Back to Top

Street Signs and Endangered Animals

August 27, 2018

This past week my daughter and I visited fellow Justseeds artist Chip Thomas on the Navajo Reservation. We traveled there for multiple reasons: to spend time with Chip, to see his community, to see the Navajo Nation, to meet others, to see all the Painted Desert Projects in person, and to put up our art under Chips lead and curatorial decisions.

Chip and I have known each other for about five years and I told Chip before traveling that there would be two artists visiting: myself and my nine-year old. There was no way the younger artist could just be an assistant.

We both ran our ideas by Chip months ahead of the visit. I designed three or four options for a project and Chip immediately gravitated towards the Decolonize street sign idea. He then put me in touch with his friends in the community to get more critique and feedback. You can never please all with ones work and never should, but it is all essential as a visitor to a community that you have a host from the community who knows the place well, and knows what type of art will be appropriate or not. That is what makes the Painted Desert Project a community art project: Chip and the majority of artists who visit engage with the local community.

I have always viewed the Painted Desert Project as a bridge between street art and community art. I also wanted to follow the lead of Chip’s past and present work and put up a piece that was positive, respectful, and empowering to Native peoples and history. I wanted the piece to be challenging to all who viewed it, but especially to the non-Native community: something that would make the non-Native tourists who travel across the Navajo Nation to Antelope Canyon, The Navajo National Monument, Monument Valley, and the Grand Canyon think more critically about the landscape and the history.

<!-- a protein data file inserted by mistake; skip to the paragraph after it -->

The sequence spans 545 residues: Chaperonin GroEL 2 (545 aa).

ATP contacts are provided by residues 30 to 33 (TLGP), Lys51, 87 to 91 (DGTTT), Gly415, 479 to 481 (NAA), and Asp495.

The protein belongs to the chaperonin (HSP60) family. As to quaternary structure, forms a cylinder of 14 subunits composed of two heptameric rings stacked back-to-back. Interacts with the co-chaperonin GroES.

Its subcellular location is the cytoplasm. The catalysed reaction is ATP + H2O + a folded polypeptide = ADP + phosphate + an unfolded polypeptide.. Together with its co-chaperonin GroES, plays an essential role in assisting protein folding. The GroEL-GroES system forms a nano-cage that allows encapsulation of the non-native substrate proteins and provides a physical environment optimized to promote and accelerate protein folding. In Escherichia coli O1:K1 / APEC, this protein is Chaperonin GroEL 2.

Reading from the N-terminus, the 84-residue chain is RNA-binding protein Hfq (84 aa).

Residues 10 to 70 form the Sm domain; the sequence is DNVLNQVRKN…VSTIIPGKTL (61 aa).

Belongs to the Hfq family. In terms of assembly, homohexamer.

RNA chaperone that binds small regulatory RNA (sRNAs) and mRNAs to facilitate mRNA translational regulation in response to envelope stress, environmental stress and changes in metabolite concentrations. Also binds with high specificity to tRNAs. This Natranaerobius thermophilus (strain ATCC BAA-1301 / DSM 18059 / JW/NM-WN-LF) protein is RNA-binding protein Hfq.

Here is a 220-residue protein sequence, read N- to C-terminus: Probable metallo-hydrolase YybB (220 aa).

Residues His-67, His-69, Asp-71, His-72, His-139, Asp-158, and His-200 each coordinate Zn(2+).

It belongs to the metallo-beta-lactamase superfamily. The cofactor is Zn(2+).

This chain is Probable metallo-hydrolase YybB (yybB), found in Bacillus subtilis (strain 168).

photo by Chip Thomas

From the start I knew I wanted to do a piece that centered around the word decolonize. The dictionary definition for decolonize is:

verb (used with object), de·col·o·nized, de·col·o·niz·ing.
To release from the status of a colony.
To allow (a colony) to become self-governing or independent.

The focal point on the word decolonize was primarily for non-Native people (including myself) to think more critically about past and present histories of colonization, land use/theft, and systemic racism. With that concept in mind, I designed the signs to look similar to brown roadside signs located across Arizona with the symbol of either a “viewpoint site” or the symbol of a “hiking trail.” I chose the same symbols, font, and colors. The sign with the two hikers suggests that hikers and nature lovers are not left off the hook and that places such as national and state parks are part of the history of colonization and are on stolen lands. I liked the idea that hikers or tourists stopping at a roadside viewpoint would see the signs and would stop and think about what the word decolonize meant to them. They also might think more critically about their own relationship to colonization/decolonization. The fact that the signs looked “official” suggested that confronting colonization was being put forth by the same force that had colonized the land in the first place (the State) which suggests that it was attempting to make amends. Or perhaps, and more realistically, people would see the signs as a culture jam – a critique on the State, systemic racism, and the forces of colonization.